15,810 messages 11 likes

Interesting, all the GPU stuff is within ca. 2 standard deviations (with the exception of Fluid XP), suggests that there really isn't much difference between any of these solutions....

Do you have any idea what your error is? How accurate is your thermocouple?

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Avatar of m0r7if3r

Member, Water Cooling Sticky Reading Enforcement O

8,986 messages 0 likes

Interesting, all the GPU stuff is within ca. 2 standard deviations (with the exception of Fluid XP), suggests that there really isn't much difference between any of these solutions....

Do you have any idea what your error is? How accurate is your thermocouple?

I think vapor said .125C...but I could be wrong...i'll let skinnee give you a definitive answer

EDIT: well that was quick, found vapor's post (forgot he wasn't under vapor)

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Avatar of RGE

Senior Member

1,029 messages 0 likes

Fluid XP nanofluid (ion scavenging nanofluid, ie not an attempt at thermal enhancement) is the only one that is at least 50% ? propylene glycol, based on their web page description of designed for fuel cells and chemical properties description including specific heat capacity, boiling, freezing, etc, ie it is likely this stuff.

All the other liquids from their description I believe are 85% water or higher, probably main reason why Fluid XP nanofluid is not with rest of the pack. Guess you pay a big thermal performance price for the extra weeks of slowing electrical conductivity.

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19 messages 0 likes

Scratching head....

I'm not sure why this is really a big surprise...

Water has one of the best thermal capacity vs. thermal resistance of any "cheap" liquid. There are only 3 reasons you really even add anti-freeze to your radiator in the first place: boil over, freezing, and anti-corrosion/pump lube. If you lived in a place where it was always 50F you could probably run straight water and a little water wetter.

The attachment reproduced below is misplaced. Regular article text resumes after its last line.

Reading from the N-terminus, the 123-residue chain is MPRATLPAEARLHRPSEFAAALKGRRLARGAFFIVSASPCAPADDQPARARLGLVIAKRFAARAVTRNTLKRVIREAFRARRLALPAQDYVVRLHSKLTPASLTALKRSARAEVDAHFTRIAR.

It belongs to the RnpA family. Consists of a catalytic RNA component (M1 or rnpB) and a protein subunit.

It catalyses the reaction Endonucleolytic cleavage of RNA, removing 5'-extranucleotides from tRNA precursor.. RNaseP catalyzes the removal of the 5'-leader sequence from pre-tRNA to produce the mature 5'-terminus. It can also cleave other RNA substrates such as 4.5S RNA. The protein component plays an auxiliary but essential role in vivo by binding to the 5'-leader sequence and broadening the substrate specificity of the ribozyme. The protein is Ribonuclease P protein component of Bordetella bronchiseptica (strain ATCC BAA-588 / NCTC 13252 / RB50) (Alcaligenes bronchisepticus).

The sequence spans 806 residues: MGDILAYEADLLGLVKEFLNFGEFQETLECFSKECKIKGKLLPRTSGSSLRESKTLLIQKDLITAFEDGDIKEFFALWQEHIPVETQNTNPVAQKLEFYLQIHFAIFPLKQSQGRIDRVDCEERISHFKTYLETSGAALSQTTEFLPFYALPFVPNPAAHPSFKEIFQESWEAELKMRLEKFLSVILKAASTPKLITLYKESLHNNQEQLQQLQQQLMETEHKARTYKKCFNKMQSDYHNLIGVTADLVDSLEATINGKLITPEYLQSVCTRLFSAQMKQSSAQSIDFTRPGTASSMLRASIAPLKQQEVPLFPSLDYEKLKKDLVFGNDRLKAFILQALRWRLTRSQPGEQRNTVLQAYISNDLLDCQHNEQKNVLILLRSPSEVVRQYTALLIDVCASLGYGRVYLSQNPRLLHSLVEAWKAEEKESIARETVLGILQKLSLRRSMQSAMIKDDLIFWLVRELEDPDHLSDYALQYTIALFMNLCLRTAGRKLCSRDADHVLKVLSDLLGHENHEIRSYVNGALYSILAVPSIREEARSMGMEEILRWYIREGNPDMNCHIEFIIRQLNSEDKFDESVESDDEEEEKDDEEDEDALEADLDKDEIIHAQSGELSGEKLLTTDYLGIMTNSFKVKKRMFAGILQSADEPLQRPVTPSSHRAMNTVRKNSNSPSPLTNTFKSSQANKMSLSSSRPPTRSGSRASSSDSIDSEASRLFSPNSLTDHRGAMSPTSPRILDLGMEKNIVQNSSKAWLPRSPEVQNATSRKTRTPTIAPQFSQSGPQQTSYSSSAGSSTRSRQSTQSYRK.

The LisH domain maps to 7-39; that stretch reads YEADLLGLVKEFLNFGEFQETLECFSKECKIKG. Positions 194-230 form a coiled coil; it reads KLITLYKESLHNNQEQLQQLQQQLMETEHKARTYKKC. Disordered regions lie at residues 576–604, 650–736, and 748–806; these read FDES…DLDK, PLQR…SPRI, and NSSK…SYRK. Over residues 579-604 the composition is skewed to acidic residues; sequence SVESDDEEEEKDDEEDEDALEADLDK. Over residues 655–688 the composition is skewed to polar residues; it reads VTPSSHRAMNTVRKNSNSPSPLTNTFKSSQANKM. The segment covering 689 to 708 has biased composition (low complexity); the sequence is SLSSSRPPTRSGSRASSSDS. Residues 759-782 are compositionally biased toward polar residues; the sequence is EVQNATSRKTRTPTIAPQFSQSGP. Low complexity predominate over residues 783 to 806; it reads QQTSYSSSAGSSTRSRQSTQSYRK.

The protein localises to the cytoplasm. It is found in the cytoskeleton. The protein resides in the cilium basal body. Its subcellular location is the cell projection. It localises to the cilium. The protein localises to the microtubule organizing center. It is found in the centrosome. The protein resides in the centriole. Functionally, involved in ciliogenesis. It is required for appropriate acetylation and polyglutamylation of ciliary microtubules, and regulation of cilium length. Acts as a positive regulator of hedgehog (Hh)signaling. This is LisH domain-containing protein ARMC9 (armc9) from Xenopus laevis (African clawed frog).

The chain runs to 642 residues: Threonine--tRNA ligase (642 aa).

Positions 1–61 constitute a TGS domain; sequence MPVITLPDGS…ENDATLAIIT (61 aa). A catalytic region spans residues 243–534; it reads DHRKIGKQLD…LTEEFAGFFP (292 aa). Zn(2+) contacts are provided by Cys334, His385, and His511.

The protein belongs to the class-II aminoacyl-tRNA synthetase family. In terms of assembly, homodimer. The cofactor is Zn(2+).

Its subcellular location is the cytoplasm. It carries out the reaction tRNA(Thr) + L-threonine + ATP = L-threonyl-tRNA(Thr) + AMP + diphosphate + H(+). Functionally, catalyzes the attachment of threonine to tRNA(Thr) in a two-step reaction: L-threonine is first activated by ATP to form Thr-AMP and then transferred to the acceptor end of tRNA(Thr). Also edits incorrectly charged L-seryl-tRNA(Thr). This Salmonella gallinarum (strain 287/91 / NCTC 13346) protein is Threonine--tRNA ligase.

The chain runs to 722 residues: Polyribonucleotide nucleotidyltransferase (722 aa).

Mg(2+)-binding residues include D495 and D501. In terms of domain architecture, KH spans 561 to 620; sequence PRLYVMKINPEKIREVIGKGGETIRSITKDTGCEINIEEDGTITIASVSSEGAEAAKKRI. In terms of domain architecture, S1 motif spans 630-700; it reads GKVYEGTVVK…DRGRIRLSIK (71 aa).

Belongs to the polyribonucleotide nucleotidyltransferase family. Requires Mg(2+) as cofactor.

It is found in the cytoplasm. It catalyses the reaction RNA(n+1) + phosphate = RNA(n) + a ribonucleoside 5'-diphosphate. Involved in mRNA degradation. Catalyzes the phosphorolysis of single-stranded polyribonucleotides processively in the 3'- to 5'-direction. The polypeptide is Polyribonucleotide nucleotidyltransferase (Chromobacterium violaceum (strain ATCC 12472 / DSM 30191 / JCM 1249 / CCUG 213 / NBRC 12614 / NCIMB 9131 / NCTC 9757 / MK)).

Now much like the liquid nitrogen guys I'm sure 3M or someone has a hydrocarbon based liquid that has some better properties. And I'm sure it's probably in that magical range of $1k per liter or something. That and it'll probably only get you %10 better theoretical specs...

I guess I've just been out of water cooling to long. I didn't even know companies made things like this. I thought most of the time it was just water or water/water wetter (or your additive of choice).

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Avatar of skinnee

WB, pump & rad molester

163 messages 0 likes

Thanks! :thup:

With the sensors deployed on the bench, +/- 0.125C is as good as we can get for the system.

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Avatar of macklin01

Computational Oncologist / Biomathematician / Mode

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This is computer journalism at its best: evaluating whether there's any appreciable differences between these (often expensive products) and just simple distilled water + biocide. This is the type of reporting that causes us all to step back and re-evaluate our buying decisions, and it provides a great deal of value to the community.

I can't stress enough how important I feel it is to take a critical look at our own practices, to see what is worthwhile and what is not. And this is exactly what you have done.

Bravo! More of this!

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Avatar of nd4spdbh2


9,212 messages 1 likes

i would really like to see some tests under the same conditions using distilled water and water wetter... the stuff used in car radiators that reduces surface tension... i always use the stuff in my motorcycles and it definitely drops temps quite a bit... but we are dealing with much higher energy transfers / flow rates and temps... so it might not have nearly as much of an effect on something like a comp.